8 min read
4 Jan 2021
8 min read
4 Jan 2021
The way that companies approach working capital management has changed considerably during the Covid-19 crisis. When the crisis began, companies took rapid action to ensure they had enough access to liquidity. For many, this meant drawing down on existing credit facilities. But recent months have also brought a major focus on freeing up liquidity sources and tapping into working capital.
For suppliers, this has resulted in significant challenges. Many large companies delayed payments to their suppliers – whether as a way of extending their Days Payable Outstanding (DPO) or due to disruption during the switch to remote working. As a result, 43% of respondents to Taulia’s Covid-19 Supplier Survey reported an increase in receiving late payments. As the report noted, “the main reason seems to be that businesses are conserving their own cash amidst the economic uncertainty.”
In this challenging environment, suppliers are increasingly taking advantage of early payment opportunities. In April, Taulia reported that early payment volumes had surged by 208% month-over month, while new supplier adoption increased by 178% – a clear sign that small businesses were looking beyond traditional bank lending to overcome their cash flow gaps and increase their working capital.
So what will working capital management look like in a post-Covid world – and how can businesses address their own working capital needs without adversely affecting their suppliers?
Reviewing working capital
As the crisis continues, companies will be looking closely at their key metrics of Days Sales Outstanding (DSO), Days Inventory Outstanding (DIO) and Days Payable Outstanding (DPO). By reducing DIO or DSO, or by increasing DPO, companies can reduce their cash conversion cycle and thereby maximize their access to working capital:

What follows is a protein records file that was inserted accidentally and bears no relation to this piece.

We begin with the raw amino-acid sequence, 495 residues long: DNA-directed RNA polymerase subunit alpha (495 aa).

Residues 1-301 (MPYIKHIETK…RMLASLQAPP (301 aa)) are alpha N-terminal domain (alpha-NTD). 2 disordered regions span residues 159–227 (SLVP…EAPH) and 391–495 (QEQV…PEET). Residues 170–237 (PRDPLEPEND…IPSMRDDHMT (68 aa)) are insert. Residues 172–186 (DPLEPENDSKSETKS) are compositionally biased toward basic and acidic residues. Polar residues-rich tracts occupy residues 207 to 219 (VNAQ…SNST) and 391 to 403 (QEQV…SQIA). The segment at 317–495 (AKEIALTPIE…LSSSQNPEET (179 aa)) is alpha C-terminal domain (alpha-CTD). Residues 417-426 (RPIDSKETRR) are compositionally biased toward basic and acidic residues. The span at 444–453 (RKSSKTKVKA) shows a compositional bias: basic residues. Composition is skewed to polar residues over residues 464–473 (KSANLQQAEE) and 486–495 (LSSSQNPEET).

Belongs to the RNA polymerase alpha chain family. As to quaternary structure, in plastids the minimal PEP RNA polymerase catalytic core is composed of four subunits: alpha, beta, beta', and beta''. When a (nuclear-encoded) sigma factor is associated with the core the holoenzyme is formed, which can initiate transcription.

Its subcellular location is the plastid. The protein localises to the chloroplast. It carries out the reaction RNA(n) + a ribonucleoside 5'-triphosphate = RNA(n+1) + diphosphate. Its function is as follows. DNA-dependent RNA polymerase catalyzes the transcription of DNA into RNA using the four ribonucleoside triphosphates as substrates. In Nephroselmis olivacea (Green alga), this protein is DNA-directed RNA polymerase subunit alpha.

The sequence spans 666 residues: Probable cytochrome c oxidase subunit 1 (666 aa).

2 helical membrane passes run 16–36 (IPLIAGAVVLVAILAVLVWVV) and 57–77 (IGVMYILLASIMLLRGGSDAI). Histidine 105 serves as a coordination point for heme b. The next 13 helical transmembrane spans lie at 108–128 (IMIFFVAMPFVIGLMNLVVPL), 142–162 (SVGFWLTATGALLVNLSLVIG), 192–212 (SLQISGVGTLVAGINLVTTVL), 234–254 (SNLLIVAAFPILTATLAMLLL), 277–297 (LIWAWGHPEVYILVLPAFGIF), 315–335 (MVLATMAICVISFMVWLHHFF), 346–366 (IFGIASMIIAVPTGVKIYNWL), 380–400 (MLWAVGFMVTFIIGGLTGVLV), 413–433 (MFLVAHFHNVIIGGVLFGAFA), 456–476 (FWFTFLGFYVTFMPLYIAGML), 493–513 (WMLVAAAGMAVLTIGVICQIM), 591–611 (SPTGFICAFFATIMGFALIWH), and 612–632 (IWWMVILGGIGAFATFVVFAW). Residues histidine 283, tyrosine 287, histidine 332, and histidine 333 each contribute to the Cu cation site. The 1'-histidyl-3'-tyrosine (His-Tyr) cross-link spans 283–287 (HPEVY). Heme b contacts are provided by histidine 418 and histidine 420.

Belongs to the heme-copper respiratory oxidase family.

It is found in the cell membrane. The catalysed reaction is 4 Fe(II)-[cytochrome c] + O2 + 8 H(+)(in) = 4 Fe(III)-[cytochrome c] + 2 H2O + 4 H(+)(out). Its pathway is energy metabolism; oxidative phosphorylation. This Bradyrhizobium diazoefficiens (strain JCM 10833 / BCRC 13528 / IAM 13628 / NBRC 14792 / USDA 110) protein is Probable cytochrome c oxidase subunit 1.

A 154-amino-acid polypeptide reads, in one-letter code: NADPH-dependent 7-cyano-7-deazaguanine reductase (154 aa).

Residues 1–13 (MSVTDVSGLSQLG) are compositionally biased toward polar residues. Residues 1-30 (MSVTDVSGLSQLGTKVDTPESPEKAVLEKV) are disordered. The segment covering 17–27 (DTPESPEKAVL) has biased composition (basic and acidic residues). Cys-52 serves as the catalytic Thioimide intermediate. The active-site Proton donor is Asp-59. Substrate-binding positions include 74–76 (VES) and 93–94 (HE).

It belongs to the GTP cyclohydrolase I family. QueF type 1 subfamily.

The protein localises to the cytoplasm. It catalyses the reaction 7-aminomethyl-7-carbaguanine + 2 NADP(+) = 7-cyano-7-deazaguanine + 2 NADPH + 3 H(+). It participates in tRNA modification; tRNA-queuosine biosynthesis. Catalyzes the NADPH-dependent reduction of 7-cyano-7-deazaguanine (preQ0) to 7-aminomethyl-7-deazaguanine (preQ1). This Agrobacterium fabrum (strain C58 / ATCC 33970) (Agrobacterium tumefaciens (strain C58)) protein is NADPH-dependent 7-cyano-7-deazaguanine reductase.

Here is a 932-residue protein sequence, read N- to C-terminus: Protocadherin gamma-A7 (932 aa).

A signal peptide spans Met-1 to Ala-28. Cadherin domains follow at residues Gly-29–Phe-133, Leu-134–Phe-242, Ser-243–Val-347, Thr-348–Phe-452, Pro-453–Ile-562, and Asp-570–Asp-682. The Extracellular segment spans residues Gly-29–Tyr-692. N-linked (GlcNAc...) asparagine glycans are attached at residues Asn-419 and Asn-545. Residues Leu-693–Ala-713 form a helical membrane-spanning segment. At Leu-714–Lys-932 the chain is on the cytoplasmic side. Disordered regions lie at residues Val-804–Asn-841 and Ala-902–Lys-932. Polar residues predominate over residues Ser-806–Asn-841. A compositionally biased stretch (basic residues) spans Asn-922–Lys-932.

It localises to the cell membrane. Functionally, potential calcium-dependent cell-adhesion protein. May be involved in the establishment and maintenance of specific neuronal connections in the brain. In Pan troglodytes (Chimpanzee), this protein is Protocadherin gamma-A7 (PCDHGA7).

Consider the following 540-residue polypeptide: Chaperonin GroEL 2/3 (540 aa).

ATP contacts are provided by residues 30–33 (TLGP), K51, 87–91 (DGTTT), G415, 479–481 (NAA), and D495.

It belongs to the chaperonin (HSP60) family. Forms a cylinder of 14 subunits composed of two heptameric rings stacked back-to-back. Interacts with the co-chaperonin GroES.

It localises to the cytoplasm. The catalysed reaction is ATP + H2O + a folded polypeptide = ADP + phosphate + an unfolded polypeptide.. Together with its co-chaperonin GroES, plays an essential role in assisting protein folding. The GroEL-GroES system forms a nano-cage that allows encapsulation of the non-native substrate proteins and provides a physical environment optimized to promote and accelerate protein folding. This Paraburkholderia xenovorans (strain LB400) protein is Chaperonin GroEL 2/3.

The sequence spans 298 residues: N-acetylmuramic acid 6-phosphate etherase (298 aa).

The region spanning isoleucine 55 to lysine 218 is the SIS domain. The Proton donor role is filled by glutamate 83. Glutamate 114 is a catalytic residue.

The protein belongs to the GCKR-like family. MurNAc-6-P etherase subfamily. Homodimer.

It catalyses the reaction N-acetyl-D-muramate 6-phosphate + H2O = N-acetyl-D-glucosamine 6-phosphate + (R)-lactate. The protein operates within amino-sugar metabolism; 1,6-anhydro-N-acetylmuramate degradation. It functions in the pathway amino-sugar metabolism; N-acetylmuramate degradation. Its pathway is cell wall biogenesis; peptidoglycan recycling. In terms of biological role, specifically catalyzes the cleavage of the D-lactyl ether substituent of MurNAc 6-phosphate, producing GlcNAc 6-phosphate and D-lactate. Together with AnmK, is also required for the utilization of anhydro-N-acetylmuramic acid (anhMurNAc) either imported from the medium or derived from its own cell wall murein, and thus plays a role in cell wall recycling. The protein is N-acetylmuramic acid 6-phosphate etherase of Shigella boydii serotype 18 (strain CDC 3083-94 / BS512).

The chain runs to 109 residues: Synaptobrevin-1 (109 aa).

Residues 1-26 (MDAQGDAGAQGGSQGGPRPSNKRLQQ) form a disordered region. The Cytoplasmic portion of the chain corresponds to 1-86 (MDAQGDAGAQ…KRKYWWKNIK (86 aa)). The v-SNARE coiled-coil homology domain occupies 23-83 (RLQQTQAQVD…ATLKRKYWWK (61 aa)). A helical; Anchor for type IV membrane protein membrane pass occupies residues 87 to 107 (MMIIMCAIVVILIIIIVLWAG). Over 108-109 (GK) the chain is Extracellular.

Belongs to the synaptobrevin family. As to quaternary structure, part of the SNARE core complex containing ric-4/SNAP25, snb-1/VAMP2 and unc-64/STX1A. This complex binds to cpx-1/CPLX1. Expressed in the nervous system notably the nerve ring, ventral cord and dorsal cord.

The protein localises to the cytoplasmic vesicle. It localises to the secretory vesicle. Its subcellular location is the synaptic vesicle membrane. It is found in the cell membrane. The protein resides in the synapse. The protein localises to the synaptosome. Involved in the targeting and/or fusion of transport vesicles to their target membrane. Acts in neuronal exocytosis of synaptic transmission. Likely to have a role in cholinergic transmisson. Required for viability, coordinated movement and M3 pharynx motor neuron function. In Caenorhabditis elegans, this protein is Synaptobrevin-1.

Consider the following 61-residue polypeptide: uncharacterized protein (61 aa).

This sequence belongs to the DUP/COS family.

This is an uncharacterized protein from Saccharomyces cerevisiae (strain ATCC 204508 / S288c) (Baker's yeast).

Alongside these three metrics, companies are likely to ramp up their efforts to adopt accurate cash forecasting in the post-crisis world. Forecasting future cash flows was already challenging before the crisis began – and with customer behavior changing considerably during the pandemic, this has become even more difficult.
Companies can overcome the challenges by taking advantage of an effective real-time cash flow forecasting solution that combines live data, historical data and predictive models. With an accurate forecast in place, companies will be better positioned to highlight any upcoming cash gaps, manage their excess cash effectively and make better-informed decisions.
The Covid-19 crisis has led to major working capital challenges for businesses in many different industries. From managing inventory levels to collecting payments from customers, every component of working capital management has been affected by the disruption brought by stay-at-home orders, supply chain disruptions and economic uncertainty.
But the crisis has also highlighted the role that early payment solutions like supply chain finance can play in supporting both buyers and suppliers during turbulent times. It should come as no surprise that early payment volumes increased significantly as the crisis began. As companies navigate the uncertainties ahead, early payments will be a key tool for companies seeking to optimize working capital – not only for themselves, but also for their suppliers.
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